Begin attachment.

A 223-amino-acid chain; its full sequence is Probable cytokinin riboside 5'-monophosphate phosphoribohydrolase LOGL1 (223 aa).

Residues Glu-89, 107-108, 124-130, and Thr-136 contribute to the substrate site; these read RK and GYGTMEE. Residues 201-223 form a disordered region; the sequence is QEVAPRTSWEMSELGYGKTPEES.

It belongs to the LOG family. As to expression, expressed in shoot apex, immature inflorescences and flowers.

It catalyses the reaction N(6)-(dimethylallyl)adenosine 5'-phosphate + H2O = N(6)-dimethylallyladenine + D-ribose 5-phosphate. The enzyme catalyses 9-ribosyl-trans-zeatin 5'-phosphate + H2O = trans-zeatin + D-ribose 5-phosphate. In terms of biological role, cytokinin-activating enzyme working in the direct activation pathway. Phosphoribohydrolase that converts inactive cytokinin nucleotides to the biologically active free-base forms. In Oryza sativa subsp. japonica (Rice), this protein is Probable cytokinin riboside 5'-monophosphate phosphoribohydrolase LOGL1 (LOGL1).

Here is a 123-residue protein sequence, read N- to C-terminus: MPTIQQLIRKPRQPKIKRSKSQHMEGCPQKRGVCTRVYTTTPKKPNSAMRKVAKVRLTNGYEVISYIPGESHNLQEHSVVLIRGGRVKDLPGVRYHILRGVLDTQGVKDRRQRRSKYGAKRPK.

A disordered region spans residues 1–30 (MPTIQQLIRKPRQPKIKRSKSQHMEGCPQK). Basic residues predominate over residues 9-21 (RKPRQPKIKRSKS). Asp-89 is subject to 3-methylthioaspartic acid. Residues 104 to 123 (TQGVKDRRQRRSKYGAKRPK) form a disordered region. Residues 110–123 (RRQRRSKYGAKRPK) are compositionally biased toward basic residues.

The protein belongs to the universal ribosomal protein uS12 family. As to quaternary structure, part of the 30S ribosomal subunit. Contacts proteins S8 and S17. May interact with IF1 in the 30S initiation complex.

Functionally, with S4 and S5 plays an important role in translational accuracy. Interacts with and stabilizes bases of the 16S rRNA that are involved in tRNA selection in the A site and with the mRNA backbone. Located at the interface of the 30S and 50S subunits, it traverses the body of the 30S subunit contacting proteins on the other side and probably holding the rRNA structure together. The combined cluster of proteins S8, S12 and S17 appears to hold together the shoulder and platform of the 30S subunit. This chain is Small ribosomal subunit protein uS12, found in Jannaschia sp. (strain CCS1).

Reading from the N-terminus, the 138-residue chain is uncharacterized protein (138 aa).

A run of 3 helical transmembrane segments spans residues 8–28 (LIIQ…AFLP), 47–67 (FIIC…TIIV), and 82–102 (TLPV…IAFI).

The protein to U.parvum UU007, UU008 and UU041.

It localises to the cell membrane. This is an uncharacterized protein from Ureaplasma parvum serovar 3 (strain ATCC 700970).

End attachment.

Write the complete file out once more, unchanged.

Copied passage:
A 223-amino-acid chain; its full sequence is Probable cytokinin riboside 5'-monophosphate phosphoribohydrolase LOGL1 (223 aa).

Residues Glu-89, 107-108, 124-130, and Thr-136 contribute to the substrate site; these read RK and GYGTMEE. Residues 201-223 form a disordered region; the sequence is QEVAPRTSWEMSELGYGKTPEES.

It belongs to the LOG family. As to expression, expressed in shoot apex, immature inflorescences and flowers.

It catalyses the reaction N(6)-(dimethylallyl)adenosine 5'-phosphate + H2O = N(6)-dimethylallyladenine + D-ribose 5-phosphate. The enzyme catalyses 9-ribosyl-trans-zeatin 5'-phosphate + H2O = trans-zeatin + D-ribose 5-phosphate. In terms of biological role, cytokinin-activating enzyme working in the direct activation pathway. Phosphoribohydrolase that converts inactive cytokinin nucleotides to the biologically active free-base forms. In Oryza sativa subsp. japonica (Rice), this protein is Probable cytokinin riboside 5'-monophosphate phosphoribohydrolase LOGL1 (LOGL1).

Here is a 123-residue protein sequence, read N- to C-terminus: MPTIQQLIRKPRQPKIKRSKSQHMEGCPQKRGVCTRVYTTTPKKPNSAMRKVAKVRLTNGYEVISYIPGESHNLQEHSVVLIRGGRVKDLPGVRYHILRGVLDTQGVKDRRQRRSKYGAKRPK.

A disordered region spans residues 1–30 (MPTIQQLIRKPRQPKIKRSKSQHMEGCPQK). Basic residues predominate over residues 9-21 (RKPRQPKIKRSKS). Asp-89 is subject to 3-methylthioaspartic acid. Residues 104 to 123 (TQGVKDRRQRRSKYGAKRPK) form a disordered region. Residues 110–123 (RRQRRSKYGAKRPK) are compositionally biased toward basic residues.

The protein belongs to the universal ribosomal protein uS12 family. As to quaternary structure, part of the 30S ribosomal subunit. Contacts proteins S8 and S17. May interact with IF1 in the 30S initiation complex.

Functionally, with S4 and S5 plays an important role in translational accuracy. Interacts with and stabilizes bases of the 16S rRNA that are involved in tRNA selection in the A site and with the mRNA backbone. Located at the interface of the 30S and 50S subunits, it traverses the body of the 30S subunit contacting proteins on the other side and probably holding the rRNA structure together. The combined cluster of proteins S8, S12 and S17 appears to hold together the shoulder and platform of the 30S subunit. This chain is Small ribosomal subunit protein uS12, found in Jannaschia sp. (strain CCS1).

Reading from the N-terminus, the 138-residue chain is uncharacterized protein (138 aa).

A run of 3 helical transmembrane segments spans residues 8–28 (LIIQ…AFLP), 47–67 (FIIC…TIIV), and 82–102 (TLPV…IAFI).

The protein to U.parvum UU007, UU008 and UU041.

It localises to the cell membrane. This is an uncharacterized protein from Ureaplasma parvum serovar 3 (strain ATCC 700970).